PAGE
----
Depression can impact your mood and performance, preventing you from doing your best at work, on a mission, and at home. A total fitness approach—including physical activity, proper nutrition, positive relationships with others, and mind-body skills—to overcoming depression can reduce feelings of persistent sadness or hopelessness and lack of motivation or energy, so you can perform well on your mission.
It’s estimated that about 12% of deployed military personnel and 13% of those previously deployed meet the criteria for depression. And many more service members struggle with bouts of misery or restlessness. A total force fitness approach can help.
Exercise is an effective complement to depression treatment. Those who are more physically active tend to experience fewer depression symptoms. Exercise coupled with medication has been shown to improve symptoms as well. Tip: Aim for at least 30 minutes of moderate to vigorous, intense aerobic activity for 3–5 days each week.
Consider adding yoga to your fitness routine too. It’s an effective intervention for depression that benefits your physical and emotional health. Try these yoga routines to calm, balance, and challenge your mind and body.
Proper nutrition helps your brain function well, especially as it relates to the release of neurotransmitters (chemicals in the brain) that might be associated with depression. The production of neurotransmitters depends upon certain nutrients, vitamins, minerals, and amino acids that are found in whole grains, cheese, yogurt, dried beans, and vegetables. The jury’s still out on whether Omega-3, folate, and zinc can improve depression symptoms. However, eating more fish could bring some relief.
Eating a diet high in processed foods and fast foods is linked to higher rates of depression and drinking alcohol also has a depressive effect. Try to eat well-balanced meals in addition to the medication or psychotherapy you might receive for depression.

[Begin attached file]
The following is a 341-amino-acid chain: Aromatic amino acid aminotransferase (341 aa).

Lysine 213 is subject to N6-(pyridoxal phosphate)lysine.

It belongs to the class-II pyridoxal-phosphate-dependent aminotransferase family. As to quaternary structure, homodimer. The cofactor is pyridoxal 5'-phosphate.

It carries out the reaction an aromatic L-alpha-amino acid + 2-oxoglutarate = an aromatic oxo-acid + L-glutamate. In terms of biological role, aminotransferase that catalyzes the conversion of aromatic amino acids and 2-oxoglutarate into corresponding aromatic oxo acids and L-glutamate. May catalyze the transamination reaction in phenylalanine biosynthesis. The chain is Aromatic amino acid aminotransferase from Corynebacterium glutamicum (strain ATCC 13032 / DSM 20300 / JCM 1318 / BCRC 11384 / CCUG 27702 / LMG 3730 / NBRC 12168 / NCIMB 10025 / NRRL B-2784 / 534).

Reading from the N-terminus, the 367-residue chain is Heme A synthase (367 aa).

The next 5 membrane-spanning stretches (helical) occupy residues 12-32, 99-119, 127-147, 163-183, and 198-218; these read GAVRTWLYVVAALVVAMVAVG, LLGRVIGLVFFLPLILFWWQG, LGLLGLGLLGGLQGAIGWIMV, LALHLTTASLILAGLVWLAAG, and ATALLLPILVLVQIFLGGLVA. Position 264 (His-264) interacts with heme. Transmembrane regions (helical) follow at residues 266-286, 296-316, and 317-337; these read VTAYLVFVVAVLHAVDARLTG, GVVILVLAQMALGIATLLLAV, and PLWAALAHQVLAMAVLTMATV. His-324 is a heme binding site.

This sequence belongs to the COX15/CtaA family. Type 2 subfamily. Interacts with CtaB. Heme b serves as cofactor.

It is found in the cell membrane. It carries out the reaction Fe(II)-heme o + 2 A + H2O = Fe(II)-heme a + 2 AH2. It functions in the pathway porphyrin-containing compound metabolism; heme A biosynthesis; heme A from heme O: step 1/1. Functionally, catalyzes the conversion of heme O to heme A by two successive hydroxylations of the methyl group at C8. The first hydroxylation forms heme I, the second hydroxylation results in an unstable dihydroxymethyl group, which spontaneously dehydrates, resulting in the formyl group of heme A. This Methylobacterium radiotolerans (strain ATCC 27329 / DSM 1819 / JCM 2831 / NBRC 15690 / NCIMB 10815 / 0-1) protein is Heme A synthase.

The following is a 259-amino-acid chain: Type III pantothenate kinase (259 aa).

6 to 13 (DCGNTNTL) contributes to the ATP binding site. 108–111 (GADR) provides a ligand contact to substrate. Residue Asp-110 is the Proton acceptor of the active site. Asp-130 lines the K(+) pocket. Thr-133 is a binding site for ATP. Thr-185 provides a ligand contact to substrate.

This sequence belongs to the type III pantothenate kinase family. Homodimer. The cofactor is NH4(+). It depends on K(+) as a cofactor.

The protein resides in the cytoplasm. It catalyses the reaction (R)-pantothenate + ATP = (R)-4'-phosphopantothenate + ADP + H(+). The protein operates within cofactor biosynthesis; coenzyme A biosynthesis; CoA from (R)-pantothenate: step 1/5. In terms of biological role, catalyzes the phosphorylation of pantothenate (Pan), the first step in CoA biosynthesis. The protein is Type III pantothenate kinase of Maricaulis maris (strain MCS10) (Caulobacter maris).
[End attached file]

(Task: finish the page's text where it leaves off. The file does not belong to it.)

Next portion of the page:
Those struggling with depression tend to have less contact and fewer satisfying relationships with family and friends. In addition, poor relationships with your partner and loved ones increase your risk of depression. However, support from family, friends, and coworkers can help you cope with future stress and combat loneliness. Relationships built on belongingness and mutual support can reduce feelings of sadness and helplessness. Build kindness, trust, and good communication with family and friends to strengthen your relationships and help them last.
While depression is more than just sadness, it can have a profound impact on your emotional health and thoughts. Mental fitness skills can be effective complements to depression treatment that might speed up recovery times. Mindfulness-based techniques paired with cognitive therapy also can bring some relief. Practicing meditation can relieve symptoms and counteract or prevent the physiological causes of depression too. Training your brain to practice optimism can challenge unproductive thought patterns. Mind/body approaches also can be an important part of supporting mental health and well-being for those who want to feel better.
A total fitness approach to overcoming depression incorporates exercise, nutrition, relationships, and mind-body skills. And remember, when combating depression, don’t hesitate to contact a healthcare professional, especially if you are in crisis. If you feel you're experiencing a potentially life-threatening problem, contact the Military Crisis Line online or call 800-273-8255 and press “1,” or the National Suicide Prevention Lifeline online or by phone at 1-800-273-TALK (8255). The Psychological Health Center of Excellence (PHCoE) also has a 24/7 Psychological Health Resource Center featuring a hotline, email, chat, and phone number. And visit HPRC’s Mental Health page. In an emergency, please dial 911.